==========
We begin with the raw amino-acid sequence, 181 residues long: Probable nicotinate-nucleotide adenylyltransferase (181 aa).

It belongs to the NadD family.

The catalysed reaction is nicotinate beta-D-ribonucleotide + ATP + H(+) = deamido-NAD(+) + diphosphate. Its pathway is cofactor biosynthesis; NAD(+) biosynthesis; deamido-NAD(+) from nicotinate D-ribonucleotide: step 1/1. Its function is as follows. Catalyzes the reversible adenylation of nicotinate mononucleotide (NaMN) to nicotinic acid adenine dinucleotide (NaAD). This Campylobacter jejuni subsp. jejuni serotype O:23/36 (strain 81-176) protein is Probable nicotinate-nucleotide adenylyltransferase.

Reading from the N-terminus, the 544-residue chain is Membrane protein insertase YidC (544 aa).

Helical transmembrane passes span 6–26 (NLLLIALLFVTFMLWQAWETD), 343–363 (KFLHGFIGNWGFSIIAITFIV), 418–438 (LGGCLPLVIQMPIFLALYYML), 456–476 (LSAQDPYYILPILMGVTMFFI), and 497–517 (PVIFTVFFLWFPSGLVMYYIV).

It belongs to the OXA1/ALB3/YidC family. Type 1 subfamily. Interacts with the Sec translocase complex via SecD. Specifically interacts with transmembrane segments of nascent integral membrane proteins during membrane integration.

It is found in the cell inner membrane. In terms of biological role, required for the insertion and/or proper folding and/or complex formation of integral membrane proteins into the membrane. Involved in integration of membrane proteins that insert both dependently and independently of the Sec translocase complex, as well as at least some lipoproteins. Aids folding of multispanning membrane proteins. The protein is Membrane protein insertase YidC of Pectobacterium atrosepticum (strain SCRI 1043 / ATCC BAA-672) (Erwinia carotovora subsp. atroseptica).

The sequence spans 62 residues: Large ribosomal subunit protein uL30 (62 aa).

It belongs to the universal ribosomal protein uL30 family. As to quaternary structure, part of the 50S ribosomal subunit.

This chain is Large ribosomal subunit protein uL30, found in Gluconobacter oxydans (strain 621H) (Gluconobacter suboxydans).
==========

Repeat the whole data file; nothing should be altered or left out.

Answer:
We begin with the raw amino-acid sequence, 181 residues long: Probable nicotinate-nucleotide adenylyltransferase (181 aa).

It belongs to the NadD family.

The catalysed reaction is nicotinate beta-D-ribonucleotide + ATP + H(+) = deamido-NAD(+) + diphosphate. Its pathway is cofactor biosynthesis; NAD(+) biosynthesis; deamido-NAD(+) from nicotinate D-ribonucleotide: step 1/1. Its function is as follows. Catalyzes the reversible adenylation of nicotinate mononucleotide (NaMN) to nicotinic acid adenine dinucleotide (NaAD). This Campylobacter jejuni subsp. jejuni serotype O:23/36 (strain 81-176) protein is Probable nicotinate-nucleotide adenylyltransferase.

Reading from the N-terminus, the 544-residue chain is Membrane protein insertase YidC (544 aa).

Helical transmembrane passes span 6–26 (NLLLIALLFVTFMLWQAWETD), 343–363 (KFLHGFIGNWGFSIIAITFIV), 418–438 (LGGCLPLVIQMPIFLALYYML), 456–476 (LSAQDPYYILPILMGVTMFFI), and 497–517 (PVIFTVFFLWFPSGLVMYYIV).

It belongs to the OXA1/ALB3/YidC family. Type 1 subfamily. Interacts with the Sec translocase complex via SecD. Specifically interacts with transmembrane segments of nascent integral membrane proteins during membrane integration.

It is found in the cell inner membrane. In terms of biological role, required for the insertion and/or proper folding and/or complex formation of integral membrane proteins into the membrane. Involved in integration of membrane proteins that insert both dependently and independently of the Sec translocase complex, as well as at least some lipoproteins. Aids folding of multispanning membrane proteins. The protein is Membrane protein insertase YidC of Pectobacterium atrosepticum (strain SCRI 1043 / ATCC BAA-672) (Erwinia carotovora subsp. atroseptica).

The sequence spans 62 residues: Large ribosomal subunit protein uL30 (62 aa).

It belongs to the universal ribosomal protein uL30 family. As to quaternary structure, part of the 50S ribosomal subunit.

This chain is Large ribosomal subunit protein uL30, found in Gluconobacter oxydans (strain 621H) (Gluconobacter suboxydans).